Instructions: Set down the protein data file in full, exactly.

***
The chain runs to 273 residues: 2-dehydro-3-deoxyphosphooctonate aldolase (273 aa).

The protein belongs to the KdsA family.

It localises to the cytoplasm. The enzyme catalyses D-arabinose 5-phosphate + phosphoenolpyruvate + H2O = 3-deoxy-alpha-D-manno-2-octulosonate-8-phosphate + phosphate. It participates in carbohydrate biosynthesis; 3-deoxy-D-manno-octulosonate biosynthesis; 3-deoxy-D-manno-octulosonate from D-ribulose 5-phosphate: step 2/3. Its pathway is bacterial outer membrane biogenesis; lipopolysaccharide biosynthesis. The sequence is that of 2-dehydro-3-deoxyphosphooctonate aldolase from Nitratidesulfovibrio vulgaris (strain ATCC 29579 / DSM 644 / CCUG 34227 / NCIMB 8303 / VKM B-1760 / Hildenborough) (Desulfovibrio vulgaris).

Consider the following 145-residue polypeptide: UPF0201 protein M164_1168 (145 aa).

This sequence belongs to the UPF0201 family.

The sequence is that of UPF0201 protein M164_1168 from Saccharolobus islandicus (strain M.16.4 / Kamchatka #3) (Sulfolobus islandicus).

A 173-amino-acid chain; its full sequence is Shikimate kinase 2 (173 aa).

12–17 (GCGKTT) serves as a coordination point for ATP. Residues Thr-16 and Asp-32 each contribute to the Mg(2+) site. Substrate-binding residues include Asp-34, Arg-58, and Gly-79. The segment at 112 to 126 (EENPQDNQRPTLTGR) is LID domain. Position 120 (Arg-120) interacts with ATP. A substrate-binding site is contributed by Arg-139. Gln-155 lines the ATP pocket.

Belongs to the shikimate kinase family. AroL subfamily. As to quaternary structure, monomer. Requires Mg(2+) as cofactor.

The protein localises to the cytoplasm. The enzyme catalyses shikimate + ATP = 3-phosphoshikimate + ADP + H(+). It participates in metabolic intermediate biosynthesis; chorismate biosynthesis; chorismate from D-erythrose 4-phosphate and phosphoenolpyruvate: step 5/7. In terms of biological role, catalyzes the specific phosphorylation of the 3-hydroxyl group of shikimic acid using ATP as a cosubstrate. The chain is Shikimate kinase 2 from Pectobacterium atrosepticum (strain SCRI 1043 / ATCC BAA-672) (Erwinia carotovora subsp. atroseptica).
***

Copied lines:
The chain runs to 273 residues: 2-dehydro-3-deoxyphosphooctonate aldolase (273 aa).

The protein belongs to the KdsA family.

It localises to the cytoplasm. The enzyme catalyses D-arabinose 5-phosphate + phosphoenolpyruvate + H2O = 3-deoxy-alpha-D-manno-2-octulosonate-8-phosphate + phosphate. It participates in carbohydrate biosynthesis; 3-deoxy-D-manno-octulosonate biosynthesis; 3-deoxy-D-manno-octulosonate from D-ribulose 5-phosphate: step 2/3. Its pathway is bacterial outer membrane biogenesis; lipopolysaccharide biosynthesis. The sequence is that of 2-dehydro-3-deoxyphosphooctonate aldolase from Nitratidesulfovibrio vulgaris (strain ATCC 29579 / DSM 644 / CCUG 34227 / NCIMB 8303 / VKM B-1760 / Hildenborough) (Desulfovibrio vulgaris).

Consider the following 145-residue polypeptide: UPF0201 protein M164_1168 (145 aa).

This sequence belongs to the UPF0201 family.

The sequence is that of UPF0201 protein M164_1168 from Saccharolobus islandicus (strain M.16.4 / Kamchatka #3) (Sulfolobus islandicus).

A 173-amino-acid chain; its full sequence is Shikimate kinase 2 (173 aa).

12–17 (GCGKTT) serves as a coordination point for ATP. Residues Thr-16 and Asp-32 each contribute to the Mg(2+) site. Substrate-binding residues include Asp-34, Arg-58, and Gly-79. The segment at 112 to 126 (EENPQDNQRPTLTGR) is LID domain. Position 120 (Arg-120) interacts with ATP. A substrate-binding site is contributed by Arg-139. Gln-155 lines the ATP pocket.

Belongs to the shikimate kinase family. AroL subfamily. As to quaternary structure, monomer. Requires Mg(2+) as cofactor.

The protein localises to the cytoplasm. The enzyme catalyses shikimate + ATP = 3-phosphoshikimate + ADP + H(+). It participates in metabolic intermediate biosynthesis; chorismate biosynthesis; chorismate from D-erythrose 4-phosphate and phosphoenolpyruvate: step 5/7. In terms of biological role, catalyzes the specific phosphorylation of the 3-hydroxyl group of shikimic acid using ATP as a cosubstrate. The chain is Shikimate kinase 2 from Pectobacterium atrosepticum (strain SCRI 1043 / ATCC BAA-672) (Erwinia carotovora subsp. atroseptica).